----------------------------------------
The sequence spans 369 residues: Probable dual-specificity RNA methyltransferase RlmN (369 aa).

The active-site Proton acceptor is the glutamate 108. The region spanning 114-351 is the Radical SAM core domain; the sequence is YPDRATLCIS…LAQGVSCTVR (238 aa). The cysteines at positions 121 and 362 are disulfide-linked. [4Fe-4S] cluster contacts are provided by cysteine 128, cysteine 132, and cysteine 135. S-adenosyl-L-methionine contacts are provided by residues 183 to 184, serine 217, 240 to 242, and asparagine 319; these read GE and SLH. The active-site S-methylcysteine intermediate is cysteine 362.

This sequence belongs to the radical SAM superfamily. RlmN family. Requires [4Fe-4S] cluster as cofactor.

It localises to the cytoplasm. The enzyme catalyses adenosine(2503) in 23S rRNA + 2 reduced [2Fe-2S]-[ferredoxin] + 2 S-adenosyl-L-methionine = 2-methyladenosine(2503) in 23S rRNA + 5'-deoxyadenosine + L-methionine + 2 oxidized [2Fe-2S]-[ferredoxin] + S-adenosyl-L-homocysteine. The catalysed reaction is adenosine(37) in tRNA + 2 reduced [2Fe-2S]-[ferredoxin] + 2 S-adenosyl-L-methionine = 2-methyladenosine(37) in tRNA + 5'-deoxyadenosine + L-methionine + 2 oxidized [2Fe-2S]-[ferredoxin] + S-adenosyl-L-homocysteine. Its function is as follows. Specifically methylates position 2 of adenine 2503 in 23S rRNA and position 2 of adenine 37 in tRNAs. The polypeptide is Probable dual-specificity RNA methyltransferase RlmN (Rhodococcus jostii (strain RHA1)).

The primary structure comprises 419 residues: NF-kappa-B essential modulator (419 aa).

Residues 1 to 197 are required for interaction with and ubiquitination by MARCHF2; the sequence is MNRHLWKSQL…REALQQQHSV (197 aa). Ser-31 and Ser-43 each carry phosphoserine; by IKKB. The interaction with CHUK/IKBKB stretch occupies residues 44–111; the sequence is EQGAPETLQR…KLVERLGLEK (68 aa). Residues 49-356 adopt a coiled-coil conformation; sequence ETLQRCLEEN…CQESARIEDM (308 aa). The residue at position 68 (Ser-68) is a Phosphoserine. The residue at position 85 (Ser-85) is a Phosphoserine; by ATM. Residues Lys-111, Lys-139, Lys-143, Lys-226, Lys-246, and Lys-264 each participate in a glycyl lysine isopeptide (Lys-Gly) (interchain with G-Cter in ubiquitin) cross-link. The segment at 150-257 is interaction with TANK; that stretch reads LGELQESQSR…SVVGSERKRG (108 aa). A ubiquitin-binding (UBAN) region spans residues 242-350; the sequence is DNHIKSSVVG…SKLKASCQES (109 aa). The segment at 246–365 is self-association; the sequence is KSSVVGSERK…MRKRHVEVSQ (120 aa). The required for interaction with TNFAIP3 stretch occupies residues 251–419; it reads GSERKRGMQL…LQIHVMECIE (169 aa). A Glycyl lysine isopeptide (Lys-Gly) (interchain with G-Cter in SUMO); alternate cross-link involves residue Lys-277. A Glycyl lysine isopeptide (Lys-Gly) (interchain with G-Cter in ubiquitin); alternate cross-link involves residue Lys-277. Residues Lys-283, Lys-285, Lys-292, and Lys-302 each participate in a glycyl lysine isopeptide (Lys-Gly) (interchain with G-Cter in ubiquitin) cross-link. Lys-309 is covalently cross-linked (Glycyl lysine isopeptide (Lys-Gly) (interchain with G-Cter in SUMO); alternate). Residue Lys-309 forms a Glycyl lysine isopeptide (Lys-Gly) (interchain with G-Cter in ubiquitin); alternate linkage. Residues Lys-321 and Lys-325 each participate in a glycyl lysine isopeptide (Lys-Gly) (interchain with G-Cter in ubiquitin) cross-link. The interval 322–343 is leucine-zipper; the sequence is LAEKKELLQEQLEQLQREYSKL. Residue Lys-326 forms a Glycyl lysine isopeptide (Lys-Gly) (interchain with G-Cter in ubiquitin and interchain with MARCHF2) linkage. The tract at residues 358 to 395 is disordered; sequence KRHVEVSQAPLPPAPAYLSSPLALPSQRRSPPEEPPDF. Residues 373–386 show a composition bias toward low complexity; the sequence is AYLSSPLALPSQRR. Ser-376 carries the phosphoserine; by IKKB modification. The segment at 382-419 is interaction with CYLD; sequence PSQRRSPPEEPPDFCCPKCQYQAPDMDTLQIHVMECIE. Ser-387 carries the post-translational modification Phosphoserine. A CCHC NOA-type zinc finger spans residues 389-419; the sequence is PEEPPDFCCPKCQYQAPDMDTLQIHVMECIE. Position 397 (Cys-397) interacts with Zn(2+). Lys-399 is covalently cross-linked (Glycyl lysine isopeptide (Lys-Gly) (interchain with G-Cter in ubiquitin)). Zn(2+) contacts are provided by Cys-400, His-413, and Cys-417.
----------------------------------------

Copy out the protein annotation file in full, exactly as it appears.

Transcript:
The sequence spans 369 residues: Probable dual-specificity RNA methyltransferase RlmN (369 aa).

The active-site Proton acceptor is the glutamate 108. The region spanning 114-351 is the Radical SAM core domain; the sequence is YPDRATLCIS…LAQGVSCTVR (238 aa). The cysteines at positions 121 and 362 are disulfide-linked. [4Fe-4S] cluster contacts are provided by cysteine 128, cysteine 132, and cysteine 135. S-adenosyl-L-methionine contacts are provided by residues 183 to 184, serine 217, 240 to 242, and asparagine 319; these read GE and SLH. The active-site S-methylcysteine intermediate is cysteine 362.

This sequence belongs to the radical SAM superfamily. RlmN family. Requires [4Fe-4S] cluster as cofactor.

It localises to the cytoplasm. The enzyme catalyses adenosine(2503) in 23S rRNA + 2 reduced [2Fe-2S]-[ferredoxin] + 2 S-adenosyl-L-methionine = 2-methyladenosine(2503) in 23S rRNA + 5'-deoxyadenosine + L-methionine + 2 oxidized [2Fe-2S]-[ferredoxin] + S-adenosyl-L-homocysteine. The catalysed reaction is adenosine(37) in tRNA + 2 reduced [2Fe-2S]-[ferredoxin] + 2 S-adenosyl-L-methionine = 2-methyladenosine(37) in tRNA + 5'-deoxyadenosine + L-methionine + 2 oxidized [2Fe-2S]-[ferredoxin] + S-adenosyl-L-homocysteine. Its function is as follows. Specifically methylates position 2 of adenine 2503 in 23S rRNA and position 2 of adenine 37 in tRNAs. The polypeptide is Probable dual-specificity RNA methyltransferase RlmN (Rhodococcus jostii (strain RHA1)).

The primary structure comprises 419 residues: NF-kappa-B essential modulator (419 aa).

Residues 1 to 197 are required for interaction with and ubiquitination by MARCHF2; the sequence is MNRHLWKSQL…REALQQQHSV (197 aa). Ser-31 and Ser-43 each carry phosphoserine; by IKKB. The interaction with CHUK/IKBKB stretch occupies residues 44–111; the sequence is EQGAPETLQR…KLVERLGLEK (68 aa). Residues 49-356 adopt a coiled-coil conformation; sequence ETLQRCLEEN…CQESARIEDM (308 aa). The residue at position 68 (Ser-68) is a Phosphoserine. The residue at position 85 (Ser-85) is a Phosphoserine; by ATM. Residues Lys-111, Lys-139, Lys-143, Lys-226, Lys-246, and Lys-264 each participate in a glycyl lysine isopeptide (Lys-Gly) (interchain with G-Cter in ubiquitin) cross-link. The segment at 150-257 is interaction with TANK; that stretch reads LGELQESQSR…SVVGSERKRG (108 aa). A ubiquitin-binding (UBAN) region spans residues 242-350; the sequence is DNHIKSSVVG…SKLKASCQES (109 aa). The segment at 246–365 is self-association; the sequence is KSSVVGSERK…MRKRHVEVSQ (120 aa). The required for interaction with TNFAIP3 stretch occupies residues 251–419; it reads GSERKRGMQL…LQIHVMECIE (169 aa). A Glycyl lysine isopeptide (Lys-Gly) (interchain with G-Cter in SUMO); alternate cross-link involves residue Lys-277. A Glycyl lysine isopeptide (Lys-Gly) (interchain with G-Cter in ubiquitin); alternate cross-link involves residue Lys-277. Residues Lys-283, Lys-285, Lys-292, and Lys-302 each participate in a glycyl lysine isopeptide (Lys-Gly) (interchain with G-Cter in ubiquitin) cross-link. Lys-309 is covalently cross-linked (Glycyl lysine isopeptide (Lys-Gly) (interchain with G-Cter in SUMO); alternate). Residue Lys-309 forms a Glycyl lysine isopeptide (Lys-Gly) (interchain with G-Cter in ubiquitin); alternate linkage. Residues Lys-321 and Lys-325 each participate in a glycyl lysine isopeptide (Lys-Gly) (interchain with G-Cter in ubiquitin) cross-link. The interval 322–343 is leucine-zipper; the sequence is LAEKKELLQEQLEQLQREYSKL. Residue Lys-326 forms a Glycyl lysine isopeptide (Lys-Gly) (interchain with G-Cter in ubiquitin and interchain with MARCHF2) linkage. The tract at residues 358 to 395 is disordered; sequence KRHVEVSQAPLPPAPAYLSSPLALPSQRRSPPEEPPDF. Residues 373–386 show a composition bias toward low complexity; the sequence is AYLSSPLALPSQRR. Ser-376 carries the phosphoserine; by IKKB modification. The segment at 382-419 is interaction with CYLD; sequence PSQRRSPPEEPPDFCCPKCQYQAPDMDTLQIHVMECIE. Ser-387 carries the post-translational modification Phosphoserine. A CCHC NOA-type zinc finger spans residues 389-419; the sequence is PEEPPDFCCPKCQYQAPDMDTLQIHVMECIE. Position 397 (Cys-397) interacts with Zn(2+). Lys-399 is covalently cross-linked (Glycyl lysine isopeptide (Lys-Gly) (interchain with G-Cter in ubiquitin)). Zn(2+) contacts are provided by Cys-400, His-413, and Cys-417.